The Process of Fundamental AnalysisWhile there is no one generally accepted best practice, fundamental analysis typically proceeds in a top-down manner, as follows:

    Analyze the overall economy, including current economic indicators and trends and broad-based economic forecasts to determine whether the economy is likely to be growing, declining, or stagnant over the ensuing 12 to 18 months.

    Assess major industry groups, performing a similar analysis to that employed on the general economy to determine which industry groups are likely to pros-per in coming months and which are likely to sag.

    Evaluate specific companies. Company analysis involves an assessment of a companys fundamental strength, which includes such factors as its current, past, and projected financials; the credibility and skill of its management team; the vibrancy of its markets; and the quality and market leadership of its products.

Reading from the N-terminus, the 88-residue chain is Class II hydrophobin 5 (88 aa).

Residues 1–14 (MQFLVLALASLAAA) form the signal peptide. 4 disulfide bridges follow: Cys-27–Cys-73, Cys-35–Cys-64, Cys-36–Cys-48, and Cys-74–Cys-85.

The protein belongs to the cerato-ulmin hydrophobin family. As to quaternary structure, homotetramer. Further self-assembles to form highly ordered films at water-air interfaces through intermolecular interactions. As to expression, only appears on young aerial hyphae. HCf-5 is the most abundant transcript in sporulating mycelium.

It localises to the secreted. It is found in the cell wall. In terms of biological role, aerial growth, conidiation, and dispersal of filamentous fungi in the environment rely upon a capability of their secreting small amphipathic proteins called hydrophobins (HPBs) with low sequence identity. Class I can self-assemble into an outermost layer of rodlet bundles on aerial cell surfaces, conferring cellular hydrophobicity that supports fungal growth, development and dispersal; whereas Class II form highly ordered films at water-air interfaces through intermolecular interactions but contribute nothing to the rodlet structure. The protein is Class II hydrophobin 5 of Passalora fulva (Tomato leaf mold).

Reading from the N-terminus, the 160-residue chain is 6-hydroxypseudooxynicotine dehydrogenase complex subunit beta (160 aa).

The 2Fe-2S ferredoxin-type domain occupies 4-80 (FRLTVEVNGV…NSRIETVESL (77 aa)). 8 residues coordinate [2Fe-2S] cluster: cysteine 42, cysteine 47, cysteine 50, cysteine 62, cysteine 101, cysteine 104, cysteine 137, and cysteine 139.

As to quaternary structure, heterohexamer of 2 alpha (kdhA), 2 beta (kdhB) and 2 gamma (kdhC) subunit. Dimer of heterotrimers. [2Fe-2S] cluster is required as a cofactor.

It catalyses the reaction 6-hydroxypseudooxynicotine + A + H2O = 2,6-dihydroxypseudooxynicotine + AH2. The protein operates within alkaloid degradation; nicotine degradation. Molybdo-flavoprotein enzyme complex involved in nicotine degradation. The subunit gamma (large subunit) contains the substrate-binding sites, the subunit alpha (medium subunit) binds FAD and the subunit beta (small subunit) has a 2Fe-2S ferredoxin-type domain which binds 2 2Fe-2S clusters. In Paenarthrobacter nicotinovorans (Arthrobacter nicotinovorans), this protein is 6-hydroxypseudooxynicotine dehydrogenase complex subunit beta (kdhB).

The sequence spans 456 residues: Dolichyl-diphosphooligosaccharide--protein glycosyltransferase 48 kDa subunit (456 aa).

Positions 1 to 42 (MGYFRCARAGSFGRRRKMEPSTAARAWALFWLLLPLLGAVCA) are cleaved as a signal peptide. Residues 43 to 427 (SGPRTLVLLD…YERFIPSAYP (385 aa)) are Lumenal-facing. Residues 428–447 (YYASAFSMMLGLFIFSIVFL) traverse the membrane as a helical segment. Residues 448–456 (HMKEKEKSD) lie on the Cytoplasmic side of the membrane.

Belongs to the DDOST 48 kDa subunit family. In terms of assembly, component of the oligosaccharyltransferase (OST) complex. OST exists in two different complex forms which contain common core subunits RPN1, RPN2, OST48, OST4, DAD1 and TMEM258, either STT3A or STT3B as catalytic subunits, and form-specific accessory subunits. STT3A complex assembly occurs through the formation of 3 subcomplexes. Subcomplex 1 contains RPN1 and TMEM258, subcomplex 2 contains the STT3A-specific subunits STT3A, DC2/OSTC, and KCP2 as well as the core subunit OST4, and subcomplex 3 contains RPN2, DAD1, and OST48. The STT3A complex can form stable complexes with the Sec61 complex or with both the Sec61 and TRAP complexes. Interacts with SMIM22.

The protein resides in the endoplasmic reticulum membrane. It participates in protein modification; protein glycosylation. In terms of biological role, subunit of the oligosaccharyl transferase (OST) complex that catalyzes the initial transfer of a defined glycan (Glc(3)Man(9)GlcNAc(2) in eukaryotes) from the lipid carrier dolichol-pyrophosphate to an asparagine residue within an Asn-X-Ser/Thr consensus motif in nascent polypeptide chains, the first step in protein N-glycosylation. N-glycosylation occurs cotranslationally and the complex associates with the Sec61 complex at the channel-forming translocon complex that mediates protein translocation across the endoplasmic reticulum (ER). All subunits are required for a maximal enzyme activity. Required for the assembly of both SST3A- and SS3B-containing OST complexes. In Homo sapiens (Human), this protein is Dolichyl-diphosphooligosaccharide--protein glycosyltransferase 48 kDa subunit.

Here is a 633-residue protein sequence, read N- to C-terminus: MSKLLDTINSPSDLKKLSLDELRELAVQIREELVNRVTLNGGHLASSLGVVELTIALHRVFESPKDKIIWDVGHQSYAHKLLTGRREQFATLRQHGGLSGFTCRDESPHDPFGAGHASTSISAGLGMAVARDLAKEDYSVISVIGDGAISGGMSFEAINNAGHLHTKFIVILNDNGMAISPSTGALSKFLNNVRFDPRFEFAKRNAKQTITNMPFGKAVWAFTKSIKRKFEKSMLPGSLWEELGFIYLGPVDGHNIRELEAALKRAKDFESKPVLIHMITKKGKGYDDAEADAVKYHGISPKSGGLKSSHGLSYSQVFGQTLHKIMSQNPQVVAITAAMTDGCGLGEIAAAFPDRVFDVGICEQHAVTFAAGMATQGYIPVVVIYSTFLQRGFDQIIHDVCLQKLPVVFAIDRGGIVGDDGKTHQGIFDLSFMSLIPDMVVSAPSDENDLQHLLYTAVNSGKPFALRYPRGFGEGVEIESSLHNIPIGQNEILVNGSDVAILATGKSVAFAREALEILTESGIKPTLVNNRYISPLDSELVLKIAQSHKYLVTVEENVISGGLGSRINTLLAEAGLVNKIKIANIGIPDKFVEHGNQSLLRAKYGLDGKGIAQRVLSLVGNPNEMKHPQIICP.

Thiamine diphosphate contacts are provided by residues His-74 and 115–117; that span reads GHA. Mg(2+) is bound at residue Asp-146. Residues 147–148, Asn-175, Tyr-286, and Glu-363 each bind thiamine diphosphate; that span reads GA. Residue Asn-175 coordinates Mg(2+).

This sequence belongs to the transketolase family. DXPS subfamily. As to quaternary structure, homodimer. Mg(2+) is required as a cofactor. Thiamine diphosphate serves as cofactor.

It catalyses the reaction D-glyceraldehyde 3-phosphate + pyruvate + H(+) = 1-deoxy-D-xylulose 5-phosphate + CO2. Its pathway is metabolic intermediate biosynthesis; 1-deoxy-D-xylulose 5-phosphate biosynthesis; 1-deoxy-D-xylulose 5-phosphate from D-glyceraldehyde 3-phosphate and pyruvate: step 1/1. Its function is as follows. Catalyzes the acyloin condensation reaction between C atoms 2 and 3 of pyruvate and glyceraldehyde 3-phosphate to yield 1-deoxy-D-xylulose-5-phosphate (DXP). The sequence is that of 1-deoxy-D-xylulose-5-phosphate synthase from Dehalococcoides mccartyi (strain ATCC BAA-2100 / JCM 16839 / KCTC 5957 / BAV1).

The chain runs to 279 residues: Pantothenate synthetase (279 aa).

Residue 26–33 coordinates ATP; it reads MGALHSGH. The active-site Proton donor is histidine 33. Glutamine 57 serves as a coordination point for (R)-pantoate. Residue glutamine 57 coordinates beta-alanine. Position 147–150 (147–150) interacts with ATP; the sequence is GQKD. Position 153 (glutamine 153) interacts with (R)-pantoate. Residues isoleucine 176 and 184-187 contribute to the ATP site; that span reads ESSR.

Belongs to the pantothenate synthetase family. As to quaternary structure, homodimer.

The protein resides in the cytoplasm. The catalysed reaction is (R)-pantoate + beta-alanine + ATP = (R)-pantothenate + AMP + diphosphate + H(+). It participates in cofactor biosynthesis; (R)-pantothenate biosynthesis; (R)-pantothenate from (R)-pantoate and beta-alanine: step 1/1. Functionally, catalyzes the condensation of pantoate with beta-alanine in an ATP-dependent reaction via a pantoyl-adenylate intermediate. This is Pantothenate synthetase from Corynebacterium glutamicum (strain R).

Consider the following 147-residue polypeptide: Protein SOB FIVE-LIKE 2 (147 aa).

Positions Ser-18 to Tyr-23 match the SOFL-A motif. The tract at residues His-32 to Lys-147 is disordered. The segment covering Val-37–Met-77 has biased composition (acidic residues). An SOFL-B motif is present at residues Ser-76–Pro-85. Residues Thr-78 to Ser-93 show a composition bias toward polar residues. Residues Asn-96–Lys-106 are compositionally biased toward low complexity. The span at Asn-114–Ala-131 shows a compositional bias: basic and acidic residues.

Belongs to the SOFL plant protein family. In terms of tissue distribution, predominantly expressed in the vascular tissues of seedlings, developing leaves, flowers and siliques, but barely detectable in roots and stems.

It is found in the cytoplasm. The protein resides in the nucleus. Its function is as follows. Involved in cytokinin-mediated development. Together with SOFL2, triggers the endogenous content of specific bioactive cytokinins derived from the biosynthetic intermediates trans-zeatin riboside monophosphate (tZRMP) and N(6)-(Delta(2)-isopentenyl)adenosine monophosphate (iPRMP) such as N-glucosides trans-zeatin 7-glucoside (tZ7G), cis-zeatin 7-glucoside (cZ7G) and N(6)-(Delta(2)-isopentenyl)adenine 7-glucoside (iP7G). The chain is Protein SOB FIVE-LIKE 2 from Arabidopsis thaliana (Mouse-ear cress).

Fundamental analysis is the

    practice of determining the

    intrinsic value of a company.

  • 2014 Professional Education Institute4

    The Ultimate Guide to Growing and Protecting Your Assets


    The above process creates a shrinking funnel, in which only the most promising com-panies fall out as investment candidates in the end.

    The Benefits and Shortcomings of Fundamental AnalysisTo understand where and how fundamental analysis fits within your investing tool box, you must recognize that just like any investing approach there are strengths and shortcomings to fundamental analysis. The key lies in furthering your financial education in this and other methods, so you can minimize risk.

    Some of the benefits of fundamental analysis include:

    Appropriately executed fundamental analysis is excellent for spotting longer term economic and industry trends. Those traders whose focus is exclusively on hot buys or microscopic price movements are likely to miss these larger trends and so deprive themselves of a very powerful means of quickly identify-ing entire groups of stocks that are likely to perform exceptionally well.

    Fundamental analysis is also very beneficial for those investors who are invest-ing for the long-term. Over the long-term, when the fluctuations of daily or weekly price swings are smoothed out, the most fundamentally sound compa-nies are the ones that are most likely to produce and sustain rising price levels.